Christmas Day is the most common day of the year for candle house fires. New Year’s Day is the second most common day of the year for candle house fires, with New Year’s Eve being the third most common day.
It may be fairly obvious that most candle fires occur in the evenings/night and on the weekends. According to NFPA.org, during 2011-2015, the most common time frame for candle house fires was between 6:00-9:00 PM with 9:00 PM to midnight being the second most common. I couldn’t find any data on a more recent time frame.
What is the Most Common Cause of Candle House Fires?
Over half (60%) of the fires started by candles occur when the candle flame gets too close to a combustible or flammable material, such as a curtain, bedding, furniture, or decorations. In December, 12% of home candle fires began with decorations compared to 4% the rest of the year.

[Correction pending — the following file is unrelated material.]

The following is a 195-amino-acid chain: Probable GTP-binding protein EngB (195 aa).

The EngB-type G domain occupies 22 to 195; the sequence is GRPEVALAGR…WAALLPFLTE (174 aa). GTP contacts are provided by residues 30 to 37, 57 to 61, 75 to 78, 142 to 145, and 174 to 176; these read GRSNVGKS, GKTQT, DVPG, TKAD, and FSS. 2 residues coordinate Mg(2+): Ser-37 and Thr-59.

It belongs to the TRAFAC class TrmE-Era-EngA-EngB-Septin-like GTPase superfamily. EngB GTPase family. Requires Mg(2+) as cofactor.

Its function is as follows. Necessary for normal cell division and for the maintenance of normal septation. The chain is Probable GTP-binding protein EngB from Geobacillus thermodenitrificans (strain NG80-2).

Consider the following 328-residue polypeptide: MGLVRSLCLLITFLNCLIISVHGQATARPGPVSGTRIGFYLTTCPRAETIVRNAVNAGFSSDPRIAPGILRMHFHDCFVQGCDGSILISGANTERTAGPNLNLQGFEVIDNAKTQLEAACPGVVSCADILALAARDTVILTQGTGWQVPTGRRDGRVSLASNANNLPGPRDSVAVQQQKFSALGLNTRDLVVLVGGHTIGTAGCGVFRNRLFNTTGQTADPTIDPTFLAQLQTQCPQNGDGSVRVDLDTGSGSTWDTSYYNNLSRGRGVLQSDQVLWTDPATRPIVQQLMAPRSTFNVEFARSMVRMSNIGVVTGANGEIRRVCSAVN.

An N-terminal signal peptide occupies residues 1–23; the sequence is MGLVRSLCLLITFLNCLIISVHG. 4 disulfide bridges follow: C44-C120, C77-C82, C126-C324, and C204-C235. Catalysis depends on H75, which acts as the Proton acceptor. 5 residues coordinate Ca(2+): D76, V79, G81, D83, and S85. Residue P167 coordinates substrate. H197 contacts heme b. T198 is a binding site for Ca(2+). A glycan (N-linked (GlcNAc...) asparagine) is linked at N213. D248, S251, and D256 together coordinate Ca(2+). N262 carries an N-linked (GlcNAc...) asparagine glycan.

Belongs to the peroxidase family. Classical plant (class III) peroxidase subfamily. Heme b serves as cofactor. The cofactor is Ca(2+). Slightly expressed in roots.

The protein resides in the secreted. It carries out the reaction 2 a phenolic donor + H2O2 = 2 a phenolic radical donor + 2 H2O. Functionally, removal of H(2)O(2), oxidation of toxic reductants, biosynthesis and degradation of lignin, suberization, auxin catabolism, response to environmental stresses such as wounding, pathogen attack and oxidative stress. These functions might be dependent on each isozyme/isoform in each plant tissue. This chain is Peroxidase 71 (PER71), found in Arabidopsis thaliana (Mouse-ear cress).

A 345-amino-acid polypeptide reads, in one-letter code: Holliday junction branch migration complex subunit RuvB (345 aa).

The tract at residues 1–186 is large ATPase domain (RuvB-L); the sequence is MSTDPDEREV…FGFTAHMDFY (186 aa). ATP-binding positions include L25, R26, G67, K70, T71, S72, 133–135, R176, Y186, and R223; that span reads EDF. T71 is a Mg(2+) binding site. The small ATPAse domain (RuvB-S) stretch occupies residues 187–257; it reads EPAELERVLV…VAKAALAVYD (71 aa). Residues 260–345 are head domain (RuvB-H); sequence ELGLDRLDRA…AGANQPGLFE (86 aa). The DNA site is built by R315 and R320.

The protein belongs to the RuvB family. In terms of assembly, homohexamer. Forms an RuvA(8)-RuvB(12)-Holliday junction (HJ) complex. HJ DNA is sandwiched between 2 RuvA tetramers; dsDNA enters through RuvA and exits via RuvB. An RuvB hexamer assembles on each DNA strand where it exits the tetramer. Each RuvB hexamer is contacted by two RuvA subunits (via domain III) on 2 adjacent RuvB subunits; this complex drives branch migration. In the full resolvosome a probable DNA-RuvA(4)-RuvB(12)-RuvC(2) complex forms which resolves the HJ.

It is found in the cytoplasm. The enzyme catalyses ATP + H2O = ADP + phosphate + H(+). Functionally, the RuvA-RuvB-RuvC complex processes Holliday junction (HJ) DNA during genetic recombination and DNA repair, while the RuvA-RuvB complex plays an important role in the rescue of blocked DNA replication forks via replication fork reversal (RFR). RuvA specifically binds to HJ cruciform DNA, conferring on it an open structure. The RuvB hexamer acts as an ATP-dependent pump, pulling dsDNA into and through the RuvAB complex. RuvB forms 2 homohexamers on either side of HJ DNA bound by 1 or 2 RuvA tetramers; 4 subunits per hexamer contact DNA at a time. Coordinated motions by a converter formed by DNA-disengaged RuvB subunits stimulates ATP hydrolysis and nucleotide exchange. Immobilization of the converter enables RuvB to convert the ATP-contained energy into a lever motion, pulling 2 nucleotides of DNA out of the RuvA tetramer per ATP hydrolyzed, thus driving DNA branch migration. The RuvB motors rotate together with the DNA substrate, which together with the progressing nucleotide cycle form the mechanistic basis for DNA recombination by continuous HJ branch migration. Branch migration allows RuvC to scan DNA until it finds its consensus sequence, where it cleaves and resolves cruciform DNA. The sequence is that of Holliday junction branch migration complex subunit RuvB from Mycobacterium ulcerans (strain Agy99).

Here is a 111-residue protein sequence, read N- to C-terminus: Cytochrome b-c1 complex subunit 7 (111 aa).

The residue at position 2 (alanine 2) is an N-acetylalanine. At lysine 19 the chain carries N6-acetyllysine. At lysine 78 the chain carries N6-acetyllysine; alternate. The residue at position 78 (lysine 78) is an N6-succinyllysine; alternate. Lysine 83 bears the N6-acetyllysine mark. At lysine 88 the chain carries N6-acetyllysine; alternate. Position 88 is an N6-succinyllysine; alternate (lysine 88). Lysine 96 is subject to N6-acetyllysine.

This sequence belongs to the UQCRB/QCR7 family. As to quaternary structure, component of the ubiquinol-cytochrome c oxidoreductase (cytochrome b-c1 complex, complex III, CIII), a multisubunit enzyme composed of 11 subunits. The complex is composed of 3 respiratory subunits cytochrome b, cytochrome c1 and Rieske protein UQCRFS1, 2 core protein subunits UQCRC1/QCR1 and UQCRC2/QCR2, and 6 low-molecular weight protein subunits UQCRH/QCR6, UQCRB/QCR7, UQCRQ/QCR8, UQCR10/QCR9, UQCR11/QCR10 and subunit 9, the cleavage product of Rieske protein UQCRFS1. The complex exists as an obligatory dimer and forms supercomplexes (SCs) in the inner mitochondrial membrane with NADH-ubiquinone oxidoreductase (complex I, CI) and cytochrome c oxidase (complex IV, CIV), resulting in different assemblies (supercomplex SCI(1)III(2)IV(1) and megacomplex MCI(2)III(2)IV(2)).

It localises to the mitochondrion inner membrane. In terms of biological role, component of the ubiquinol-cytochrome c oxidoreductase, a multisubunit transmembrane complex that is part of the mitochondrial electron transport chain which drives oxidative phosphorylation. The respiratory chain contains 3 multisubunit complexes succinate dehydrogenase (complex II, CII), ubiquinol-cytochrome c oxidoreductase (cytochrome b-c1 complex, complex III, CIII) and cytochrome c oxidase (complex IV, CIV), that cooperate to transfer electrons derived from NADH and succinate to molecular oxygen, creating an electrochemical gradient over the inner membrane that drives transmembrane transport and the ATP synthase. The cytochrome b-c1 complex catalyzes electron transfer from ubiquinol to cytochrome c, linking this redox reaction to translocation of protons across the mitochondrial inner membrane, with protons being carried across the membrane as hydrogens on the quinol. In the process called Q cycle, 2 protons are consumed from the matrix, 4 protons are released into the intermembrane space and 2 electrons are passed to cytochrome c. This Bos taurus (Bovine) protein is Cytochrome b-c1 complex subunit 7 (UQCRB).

Decorations are usually the first to ignite and are the most common cause of candle house fires. Remember that most home candle fires occur in the month of December. So, with Christmas Holiday décor abundant in December, it makes sense that most candle fires occur during this time.
Candle fires generally happen when the candle is left unattended or stays lit overnight. From 2012-2016, falling asleep was a factor in 11% percent of the home candle fires and 21% of the associated deaths.
Another factor or cause of candle house fires is “misuse,” which is generally described as when children play with the candles.
Other causes of candle house fires have been found to include items embedded in or decorating a candle (secondary ignitions), excessively high flames, and candle holders that overheated or ignited.
The Role of Candles and Resulting House Fires During Power Outages